Sometimes, you might be at a remote location and want attach to a session that you’d forgotten to detach from earlier. You’re not out of luck, because screen provides you a couple ways to handle this situation. The first approach is:

$ screen -x src

This attaches to the src session without detaching first. So in other words, you’ve got two sessions looking at exactly the same thing. Anything you do on one session will be displayed on all of them. When you’re done, detaching from the one session leaves the other attached. It helps to have the same terminal type and size to do this, though.

You can also use one of the six -D -R option combinations described in the screen man page to detach any active sessions before attaching again.

Digraphs are characters that take us several keystrokes to type, because our keyboard doesn’t have the right symbols. Good examples are European letters and international money symbols, like �, �, and �. X supports these characters with the compose key, which you can map to any spare key you’ve got on your keyboard. screen provides similar functionality with the digraph command. Just type ^A ^V followed by the characters that make up the digraph. The three characters I made above are done with:

� = ^A ^V e :
� = ^A ^V o /
� = ^A ^V A E

screen’s digraph list is built-in, so you can’t yet add your own. Note that ^V is also the vim insert mode command that allows you to put control sequences into your files.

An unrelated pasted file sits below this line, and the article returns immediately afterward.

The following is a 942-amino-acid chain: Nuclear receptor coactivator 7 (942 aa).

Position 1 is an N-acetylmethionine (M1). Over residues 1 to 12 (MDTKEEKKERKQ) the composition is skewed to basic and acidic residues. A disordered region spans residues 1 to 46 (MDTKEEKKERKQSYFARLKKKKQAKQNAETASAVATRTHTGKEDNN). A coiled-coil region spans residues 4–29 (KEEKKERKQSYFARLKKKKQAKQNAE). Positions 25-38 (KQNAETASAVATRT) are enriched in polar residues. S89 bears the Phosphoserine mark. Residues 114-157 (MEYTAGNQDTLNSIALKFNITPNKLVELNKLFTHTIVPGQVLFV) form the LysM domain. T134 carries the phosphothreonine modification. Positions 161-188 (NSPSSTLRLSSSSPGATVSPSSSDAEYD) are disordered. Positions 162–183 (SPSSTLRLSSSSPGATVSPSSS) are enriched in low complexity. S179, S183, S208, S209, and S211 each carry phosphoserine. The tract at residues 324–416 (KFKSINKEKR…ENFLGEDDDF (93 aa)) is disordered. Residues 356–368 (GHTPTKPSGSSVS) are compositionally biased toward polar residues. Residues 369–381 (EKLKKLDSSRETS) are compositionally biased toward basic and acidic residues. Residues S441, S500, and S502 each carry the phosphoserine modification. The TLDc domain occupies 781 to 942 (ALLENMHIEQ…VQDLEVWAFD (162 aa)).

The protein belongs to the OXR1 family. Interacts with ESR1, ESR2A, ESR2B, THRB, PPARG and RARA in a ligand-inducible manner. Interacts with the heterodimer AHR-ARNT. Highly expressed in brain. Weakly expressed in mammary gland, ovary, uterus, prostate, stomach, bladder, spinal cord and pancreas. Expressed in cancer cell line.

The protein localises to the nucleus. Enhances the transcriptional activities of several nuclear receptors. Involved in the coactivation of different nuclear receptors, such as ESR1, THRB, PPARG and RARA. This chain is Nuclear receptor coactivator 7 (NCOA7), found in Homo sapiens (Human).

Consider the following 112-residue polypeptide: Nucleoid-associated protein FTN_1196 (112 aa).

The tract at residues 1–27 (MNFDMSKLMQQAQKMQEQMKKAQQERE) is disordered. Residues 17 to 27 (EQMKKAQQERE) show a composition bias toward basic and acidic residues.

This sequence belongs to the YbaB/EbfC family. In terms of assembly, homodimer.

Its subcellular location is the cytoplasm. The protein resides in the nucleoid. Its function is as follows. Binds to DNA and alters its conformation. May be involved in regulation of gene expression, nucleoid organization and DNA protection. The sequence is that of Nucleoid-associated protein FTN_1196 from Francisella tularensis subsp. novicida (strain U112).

Say you’ve got a whole bunch of windows open. One of those windows is idling in a very inactive IRC channel. Since not much goes on in there, you don’t keep that window active but you would like to know when something is said. screen lets you monitor any window for activity by first switching to the window, and then hitting ^A M. When activity in that window occurs, screen will display a message at the bottom.

On the other hand, say one of your windows is a compile of X. There’s lots and lots of activity and you’d like to know when the build is finished. You can monitor for 30 seconds of inactivity by switching to the window and hitting ^A _. When the window goes silent, screen will display a message at the bottom.

These monitoring commands are toggles, so you can turn them off by switching to any monitored window and issuing the command again.
Nested screens

Yes, it is possible to have screen sessions inside each other. This can be really confusing, so I’m only mentioning it so you know it’s possible. One problem with nested screens is sending the ^A to one of the nested sessions, since the most outside session will interpret the key and not send it where you wanted. In this case, you need ^A a which simply sends ^A to the running program, which might just be another screen. If you had one screen inside another and wanted a list of windows on the inner one, you’d need to do ^A a w.
Multiple Users

Finally, screen allows several users to connect to a single session at the same time. It provides an access list for the session and allows you to set read/write/execute permissions for each user on that list. It even provides a way to set up user groups. One good reason for this multiple user feature is that you can interactively have several people looking at some source code so there’s no confusion as to what part you’re talking about.

Before anyone else can connect to your screen sessions, you have to enable multiuser mode with ^A :multiuser on. Then, you give another user permission to connect with ^A :aclchg david +r “#”. This means that the system user has read permission on all windows. You can specify multiple users, write and execute permissions, and certain windows. Be especially careful with the execute permission as that will let other people create new windows and change the acl permissions themselves.